The story--drawn by, you guessed it, Moldoff and Paris--concerns our hero accidentally transforming his six foot plus sized frame into that of one with the stature of a giant (How? Don't ask. Something about inhaling experimental gases or some such--don'tcha just HATE when that happens?...) and the myriad of problems his unwanted growth spurt subsequently causes in crimping his crime-fighting efforts. Mostly--and this was TOTALLY in step with what I was learning over in the many mags presided over by the Metropolis Marvel--it caused him grief maintaining that ever-important secret identity of his!?! When boy wonder (and fibber-in-training) Robin phones a rightly suspicious Kathy Kane (a/k/a Batwoman) to cancel a date for his ward, Bruce Wayne, spouting some lame trumped up reason for his sudden unavailability, well, an early lesson for Little Freddy was that the two most important things about super-heroing was stopping immaculately dressed bad guys, and preventing your snoopy gal pal from figuring out a secret that appears all too obvious to even an unsophisticated eight year old kid reading his very first Batman comic!?!

There are some stark images in that tale that are forever emblazoned in my cerebellum, mostly having to do with an enormous Batman attempting to cope with his outsized condition. Catching a small commuter plane that's about to crash with his bare--make that gloved--hands is a good one. How about knocking over a billboard with a sneeze, the overwhelming "ah-choo" brought about by the baddie rather ludicrously tossing a barrel of pepper at big ol' Bats? Then there's taking up residence at night in a cave for real, and best of all, having his lunch delivered to him by a procession of trucks stacked with massive quantities of food in Gotham Stadium! The panel where he uses a hose as a straw to drink milk directly out of the top of a milk truck--why, that tops 'em ALL!!! It sure wasn't something you saw every day! In fact, in the many years of stories that inevitably followed, that was probably the ONLY time I saw the Dark Knight Detective concern himself with the easily overlooked matter of food! I guess a big man just naturally has a big appetite, and in this instance, he certainly was BIG...

But the real clincher once again concerned the face under the mask. While he was able to blow off that dinner date with Kathy easily enough, she was well aware--as were the stories sneaky writers--that an appearance by featured speaker Bruce Wayne at a charity function the very next evening wouldn't be nearly as simple to squirm out of! But lo and behold, when the standard sized millionaire shows up to glad hand Commissioner Gordon on page 8 of our 13 page saga, Ms. Kane seems shaken, startled and shocked to see him!! We readers are just as much in the dark, because in panels just below the elegant affair, we witness the still gigantic Batman captured by a motley group of thugs, helplessly trussed up in chains, and ultimately--gasp!--unmasked!?! Surprise--that ain't Bruce Wayne, either!! According to the thought balloon hovering over the unrecognizable Batman's enormous and exposed noggin, he earlier disguised his face just in case this unlikely eventuality presented itself. Why, after over forty years, I STILL haven't figured out. WHY a ten-story tall crimefighter would consider his hidden identity more at risk at that inflated size rather than in his everyday stature I just couldn't tell ya. At least we discover he's merely feigning unconsciousness while patiently waiting for as many underworld minions as possible to show their ugly mugs so that he might then easily bust out of his chains and capture the whole nasty lot of 'em! Nice plan, Big Guy!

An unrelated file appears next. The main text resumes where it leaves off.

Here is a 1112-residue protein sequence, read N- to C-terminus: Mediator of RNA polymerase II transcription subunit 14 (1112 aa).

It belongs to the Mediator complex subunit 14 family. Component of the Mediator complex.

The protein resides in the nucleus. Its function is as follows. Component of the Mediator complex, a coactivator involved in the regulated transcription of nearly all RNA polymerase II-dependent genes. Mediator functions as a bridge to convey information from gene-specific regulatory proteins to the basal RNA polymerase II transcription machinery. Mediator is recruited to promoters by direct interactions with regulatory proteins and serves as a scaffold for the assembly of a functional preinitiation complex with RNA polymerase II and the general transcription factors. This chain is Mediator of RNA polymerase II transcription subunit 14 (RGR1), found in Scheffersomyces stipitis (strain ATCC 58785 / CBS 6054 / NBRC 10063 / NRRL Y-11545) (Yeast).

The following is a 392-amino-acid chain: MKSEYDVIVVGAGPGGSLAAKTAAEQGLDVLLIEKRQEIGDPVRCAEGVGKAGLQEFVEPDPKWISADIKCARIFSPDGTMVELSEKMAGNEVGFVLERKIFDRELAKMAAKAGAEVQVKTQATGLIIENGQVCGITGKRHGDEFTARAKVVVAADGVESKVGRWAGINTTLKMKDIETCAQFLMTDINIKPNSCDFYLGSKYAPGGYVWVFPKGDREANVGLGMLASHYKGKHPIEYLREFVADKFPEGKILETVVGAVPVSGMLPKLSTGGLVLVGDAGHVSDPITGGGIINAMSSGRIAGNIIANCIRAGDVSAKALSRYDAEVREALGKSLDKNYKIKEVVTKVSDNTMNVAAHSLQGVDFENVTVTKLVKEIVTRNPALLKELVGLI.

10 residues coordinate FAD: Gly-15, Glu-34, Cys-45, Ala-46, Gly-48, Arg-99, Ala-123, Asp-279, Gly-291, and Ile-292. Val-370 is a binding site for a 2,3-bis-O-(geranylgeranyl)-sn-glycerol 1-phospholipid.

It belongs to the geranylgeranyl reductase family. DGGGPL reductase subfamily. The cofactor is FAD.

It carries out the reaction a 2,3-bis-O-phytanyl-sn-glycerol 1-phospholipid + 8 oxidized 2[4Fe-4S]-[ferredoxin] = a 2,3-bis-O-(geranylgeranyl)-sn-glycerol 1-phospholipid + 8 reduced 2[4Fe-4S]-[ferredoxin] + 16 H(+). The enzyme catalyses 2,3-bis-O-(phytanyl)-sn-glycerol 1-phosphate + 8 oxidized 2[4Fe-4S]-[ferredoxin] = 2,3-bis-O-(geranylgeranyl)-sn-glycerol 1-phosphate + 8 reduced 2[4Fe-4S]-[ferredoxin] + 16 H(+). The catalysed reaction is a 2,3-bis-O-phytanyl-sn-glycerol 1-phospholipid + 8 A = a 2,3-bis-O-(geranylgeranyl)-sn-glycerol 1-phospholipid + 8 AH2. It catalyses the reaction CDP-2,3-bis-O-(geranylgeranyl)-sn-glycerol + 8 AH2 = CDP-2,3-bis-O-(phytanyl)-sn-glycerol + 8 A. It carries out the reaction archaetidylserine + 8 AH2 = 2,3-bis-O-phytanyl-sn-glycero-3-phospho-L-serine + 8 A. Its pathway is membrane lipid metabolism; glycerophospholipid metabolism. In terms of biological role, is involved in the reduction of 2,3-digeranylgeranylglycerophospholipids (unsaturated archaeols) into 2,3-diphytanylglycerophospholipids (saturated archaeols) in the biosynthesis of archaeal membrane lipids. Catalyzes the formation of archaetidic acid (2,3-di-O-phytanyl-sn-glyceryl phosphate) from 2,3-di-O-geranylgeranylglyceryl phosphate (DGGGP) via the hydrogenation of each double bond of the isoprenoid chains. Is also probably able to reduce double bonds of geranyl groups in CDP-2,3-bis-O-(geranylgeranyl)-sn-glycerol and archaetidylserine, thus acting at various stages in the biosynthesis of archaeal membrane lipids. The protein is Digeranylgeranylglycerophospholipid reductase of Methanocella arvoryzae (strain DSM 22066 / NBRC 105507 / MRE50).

When the gargantuan effect finally wears off and all the crooks are grabbed by Robin, Batwoman (who was conveniently on hand to witness the bogus revelation), and the now standard issue Gotham Guardian, all loose ends are tied up--except one: HOW exactly did Bruce Wayne attend that dinner (food again!!) whilst a giant? How? Well, the very LAST panel clears up that particular mystery, and I include it nearby for your edification.
SEE? SEE? I TOLD you he was friends with Superman? What I can't believe is that I actually FORGOT this surprise little twist that put the finishing touches on this, the very first solo Batman story I ever did read!
Everyone of you that's been inexorably sucked into this fantasy-filled little realm has their own personal experience that defines that magic moment that accounts for them being won over by the comic book medium--and folks, I can easily boast a score of them!--here's a crucial one that's been neglected far more than most! Reliving it again all these many years later made for a pleasant if wistfully happy/sad experience! On the one hand, it's fun thinking back to what it was like to be eight years old again when everything--even a silly old Batman comic--was new. On the other, try as you might, you never ARE going to be eight again, are you?...

So, anyway--yeah, how could I NOT stick with Batman after THAT? He's tight with the Man of Steel! Like me--or so I hoped! What I DIDN'T know at the time was that Supes would NEVER make another appearance between the covers of a BATMAN or DETECTIVE comic again for the duration of the sixties!?! I may be wrong on that point--yes, I humbly admit it's possible--but in this instance, I don't think so. Now, good old Mort Weisinger wasn't at all shy about dropping the Dynamic Duo willy nilly into one of his brilliantly convoluted Superman Family scenarios, and of course, the threesome always met up for their contractually mandated teamings in WORLD'S FINEST, but this here was IT for the Kryptonian crossing over into the stomping grounds of the, well, fill in your OWN favorite nickname here, okay? I'm running low on alternatives...